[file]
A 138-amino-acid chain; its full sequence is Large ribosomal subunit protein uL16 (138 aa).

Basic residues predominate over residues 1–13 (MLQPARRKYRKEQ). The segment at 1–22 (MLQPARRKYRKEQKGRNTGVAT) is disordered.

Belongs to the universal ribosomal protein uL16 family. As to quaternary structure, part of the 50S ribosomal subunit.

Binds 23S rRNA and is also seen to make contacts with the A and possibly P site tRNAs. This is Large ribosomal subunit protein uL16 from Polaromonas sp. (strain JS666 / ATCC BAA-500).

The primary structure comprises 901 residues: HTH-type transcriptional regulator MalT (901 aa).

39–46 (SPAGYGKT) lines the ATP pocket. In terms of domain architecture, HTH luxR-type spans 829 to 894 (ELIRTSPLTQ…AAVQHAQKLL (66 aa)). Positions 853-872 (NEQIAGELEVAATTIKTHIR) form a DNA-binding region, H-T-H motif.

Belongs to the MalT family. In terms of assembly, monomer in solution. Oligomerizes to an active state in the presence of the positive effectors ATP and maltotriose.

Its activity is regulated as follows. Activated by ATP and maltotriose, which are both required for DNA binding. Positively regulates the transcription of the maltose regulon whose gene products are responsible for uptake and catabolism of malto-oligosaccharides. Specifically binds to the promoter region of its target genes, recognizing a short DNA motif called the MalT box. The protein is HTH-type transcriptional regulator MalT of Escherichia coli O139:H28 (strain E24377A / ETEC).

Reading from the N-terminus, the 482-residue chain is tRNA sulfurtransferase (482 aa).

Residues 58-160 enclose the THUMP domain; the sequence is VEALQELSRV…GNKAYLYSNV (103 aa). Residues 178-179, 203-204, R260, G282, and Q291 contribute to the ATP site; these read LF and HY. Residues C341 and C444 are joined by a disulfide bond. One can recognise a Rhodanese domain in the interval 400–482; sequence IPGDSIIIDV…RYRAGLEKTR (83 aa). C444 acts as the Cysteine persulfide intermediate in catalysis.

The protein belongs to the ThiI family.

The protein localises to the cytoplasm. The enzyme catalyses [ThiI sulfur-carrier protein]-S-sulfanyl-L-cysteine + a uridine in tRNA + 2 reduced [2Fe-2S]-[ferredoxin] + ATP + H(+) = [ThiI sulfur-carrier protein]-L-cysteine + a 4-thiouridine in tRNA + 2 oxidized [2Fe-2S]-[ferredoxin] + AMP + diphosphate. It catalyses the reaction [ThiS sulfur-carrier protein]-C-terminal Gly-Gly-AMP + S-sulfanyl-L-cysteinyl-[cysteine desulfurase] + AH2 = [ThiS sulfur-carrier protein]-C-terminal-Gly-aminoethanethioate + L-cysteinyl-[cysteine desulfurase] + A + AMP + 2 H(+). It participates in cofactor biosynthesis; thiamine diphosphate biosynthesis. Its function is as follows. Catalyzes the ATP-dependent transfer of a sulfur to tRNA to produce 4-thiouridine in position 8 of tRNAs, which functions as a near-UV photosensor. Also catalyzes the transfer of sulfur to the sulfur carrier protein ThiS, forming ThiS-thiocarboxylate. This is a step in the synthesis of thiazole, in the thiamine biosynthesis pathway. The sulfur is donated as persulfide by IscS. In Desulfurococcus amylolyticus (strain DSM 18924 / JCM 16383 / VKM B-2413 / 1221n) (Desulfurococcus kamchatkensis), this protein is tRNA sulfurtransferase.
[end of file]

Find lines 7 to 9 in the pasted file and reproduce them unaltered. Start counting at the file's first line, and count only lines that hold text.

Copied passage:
Belongs to the MalT family. In terms of assembly, monomer in solution. Oligomerizes to an active state in the presence of the positive effectors ATP and maltotriose.

Its activity is regulated as follows. Activated by ATP and maltotriose, which are both required for DNA binding. Positively regulates the transcription of the maltose regulon whose gene products are responsible for uptake and catabolism of malto-oligosaccharides. Specifically binds to the promoter region of its target genes, recognizing a short DNA motif called the MalT box. The protein is HTH-type transcriptional regulator MalT of Escherichia coli O139:H28 (strain E24377A / ETEC).

Reading from the N-terminus, the 482-residue chain is tRNA sulfurtransferase (482 aa).